Category: algorithms | Component type: function |
template <class RandomAccessIterator> void make_heap(RandomAccessIterator first, RandomAccessIterator last); template <class RandomAccessIterator, class StrictWeakOrdering> void make_heap(RandomAccessIterator first, RandomAccessIterator last, StrictWeakOrdering comp);
The two versions of make_heap differ in how they define whether one element is less than another. The first version compares objects using operator<, and the second compares objects using a function object comp. In the first version the postcondition is that is_heap(first, last) is true, and in the second version the postcondition is that is_heap(first, last, comp) is true.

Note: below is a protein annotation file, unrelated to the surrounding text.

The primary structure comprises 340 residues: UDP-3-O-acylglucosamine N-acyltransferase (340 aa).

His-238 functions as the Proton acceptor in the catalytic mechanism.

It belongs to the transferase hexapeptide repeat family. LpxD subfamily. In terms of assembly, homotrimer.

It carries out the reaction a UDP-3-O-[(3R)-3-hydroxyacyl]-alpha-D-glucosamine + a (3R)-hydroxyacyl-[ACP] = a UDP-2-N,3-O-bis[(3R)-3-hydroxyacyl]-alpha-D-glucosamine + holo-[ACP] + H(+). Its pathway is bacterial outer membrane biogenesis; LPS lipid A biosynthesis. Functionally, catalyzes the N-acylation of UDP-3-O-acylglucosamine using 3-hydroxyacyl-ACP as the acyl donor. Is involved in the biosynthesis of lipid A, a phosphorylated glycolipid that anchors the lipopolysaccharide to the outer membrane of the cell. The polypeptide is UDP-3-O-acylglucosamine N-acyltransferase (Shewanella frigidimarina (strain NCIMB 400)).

int main() { int A[] = {1, 4, 2, 8, 5, 7}; const int N = sizeof(A) / sizeof(int); make_heap(A, A+N); copy(A, A+N, ostream_iterator<int>(cout, " ")); cout << endl; sort_heap(A, A+N); copy(A, A+N, ostream_iterator<int>(cout, " ")); cout << endl; }
[1] A heap is a particular way of ordering the elements in a range of Random Access Iterators [f, l). The reason heaps are useful (especially for sorting, or as priority queues) is that they satisfy two important properties. First, *f is the largest element in the heap. Second, it is possible to add an element to a heap (using push_heap), or to remove *f, in logarithmic time. Internally, a heap is simply a tree represented as a sequential range. The tree is constructed so that that each node is less than or equal to its parent node.